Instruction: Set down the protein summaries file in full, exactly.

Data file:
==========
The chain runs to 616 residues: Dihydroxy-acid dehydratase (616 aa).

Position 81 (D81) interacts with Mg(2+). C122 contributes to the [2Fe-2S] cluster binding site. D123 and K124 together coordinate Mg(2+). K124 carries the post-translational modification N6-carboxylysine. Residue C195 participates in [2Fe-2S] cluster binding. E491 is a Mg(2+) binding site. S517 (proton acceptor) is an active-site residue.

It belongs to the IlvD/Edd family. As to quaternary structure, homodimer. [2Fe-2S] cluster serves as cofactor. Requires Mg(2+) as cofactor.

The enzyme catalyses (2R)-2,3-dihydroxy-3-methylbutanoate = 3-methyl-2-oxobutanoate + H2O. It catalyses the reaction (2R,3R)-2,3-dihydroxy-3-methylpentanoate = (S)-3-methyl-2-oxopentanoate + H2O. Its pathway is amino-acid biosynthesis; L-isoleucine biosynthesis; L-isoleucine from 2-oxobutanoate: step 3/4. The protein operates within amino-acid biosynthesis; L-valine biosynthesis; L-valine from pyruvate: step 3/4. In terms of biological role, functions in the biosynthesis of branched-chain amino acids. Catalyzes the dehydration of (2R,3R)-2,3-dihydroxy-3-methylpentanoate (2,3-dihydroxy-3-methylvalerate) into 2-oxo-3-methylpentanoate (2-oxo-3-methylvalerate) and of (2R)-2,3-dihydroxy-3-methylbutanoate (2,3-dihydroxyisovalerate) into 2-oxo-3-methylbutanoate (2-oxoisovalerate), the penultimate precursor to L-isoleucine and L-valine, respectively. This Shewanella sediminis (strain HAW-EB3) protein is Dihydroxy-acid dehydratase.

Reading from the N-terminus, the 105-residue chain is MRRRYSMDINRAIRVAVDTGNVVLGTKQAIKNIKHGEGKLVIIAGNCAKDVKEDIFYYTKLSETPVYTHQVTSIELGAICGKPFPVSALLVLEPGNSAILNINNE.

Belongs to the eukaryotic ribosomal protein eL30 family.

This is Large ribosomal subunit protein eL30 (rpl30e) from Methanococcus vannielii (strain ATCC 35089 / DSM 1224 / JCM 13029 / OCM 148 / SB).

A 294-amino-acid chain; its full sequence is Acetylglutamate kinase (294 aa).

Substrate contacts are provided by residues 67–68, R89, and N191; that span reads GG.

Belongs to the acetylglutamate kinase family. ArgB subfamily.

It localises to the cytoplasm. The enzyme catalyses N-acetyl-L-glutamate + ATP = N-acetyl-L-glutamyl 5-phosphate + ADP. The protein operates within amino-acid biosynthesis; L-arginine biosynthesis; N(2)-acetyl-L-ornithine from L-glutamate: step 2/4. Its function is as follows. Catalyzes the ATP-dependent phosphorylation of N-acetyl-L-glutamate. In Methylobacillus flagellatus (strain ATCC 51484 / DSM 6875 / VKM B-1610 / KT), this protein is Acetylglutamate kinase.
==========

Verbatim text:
The chain runs to 616 residues: Dihydroxy-acid dehydratase (616 aa).

Position 81 (D81) interacts with Mg(2+). C122 contributes to the [2Fe-2S] cluster binding site. D123 and K124 together coordinate Mg(2+). K124 carries the post-translational modification N6-carboxylysine. Residue C195 participates in [2Fe-2S] cluster binding. E491 is a Mg(2+) binding site. S517 (proton acceptor) is an active-site residue.

It belongs to the IlvD/Edd family. As to quaternary structure, homodimer. [2Fe-2S] cluster serves as cofactor. Requires Mg(2+) as cofactor.

The enzyme catalyses (2R)-2,3-dihydroxy-3-methylbutanoate = 3-methyl-2-oxobutanoate + H2O. It catalyses the reaction (2R,3R)-2,3-dihydroxy-3-methylpentanoate = (S)-3-methyl-2-oxopentanoate + H2O. Its pathway is amino-acid biosynthesis; L-isoleucine biosynthesis; L-isoleucine from 2-oxobutanoate: step 3/4. The protein operates within amino-acid biosynthesis; L-valine biosynthesis; L-valine from pyruvate: step 3/4. In terms of biological role, functions in the biosynthesis of branched-chain amino acids. Catalyzes the dehydration of (2R,3R)-2,3-dihydroxy-3-methylpentanoate (2,3-dihydroxy-3-methylvalerate) into 2-oxo-3-methylpentanoate (2-oxo-3-methylvalerate) and of (2R)-2,3-dihydroxy-3-methylbutanoate (2,3-dihydroxyisovalerate) into 2-oxo-3-methylbutanoate (2-oxoisovalerate), the penultimate precursor to L-isoleucine and L-valine, respectively. This Shewanella sediminis (strain HAW-EB3) protein is Dihydroxy-acid dehydratase.

Reading from the N-terminus, the 105-residue chain is MRRRYSMDINRAIRVAVDTGNVVLGTKQAIKNIKHGEGKLVIIAGNCAKDVKEDIFYYTKLSETPVYTHQVTSIELGAICGKPFPVSALLVLEPGNSAILNINNE.

Belongs to the eukaryotic ribosomal protein eL30 family.

This is Large ribosomal subunit protein eL30 (rpl30e) from Methanococcus vannielii (strain ATCC 35089 / DSM 1224 / JCM 13029 / OCM 148 / SB).

A 294-amino-acid chain; its full sequence is Acetylglutamate kinase (294 aa).

Substrate contacts are provided by residues 67–68, R89, and N191; that span reads GG.

Belongs to the acetylglutamate kinase family. ArgB subfamily.

It localises to the cytoplasm. The enzyme catalyses N-acetyl-L-glutamate + ATP = N-acetyl-L-glutamyl 5-phosphate + ADP. The protein operates within amino-acid biosynthesis; L-arginine biosynthesis; N(2)-acetyl-L-ornithine from L-glutamate: step 2/4. Its function is as follows. Catalyzes the ATP-dependent phosphorylation of N-acetyl-L-glutamate. In Methylobacillus flagellatus (strain ATCC 51484 / DSM 6875 / VKM B-1610 / KT), this protein is Acetylglutamate kinase.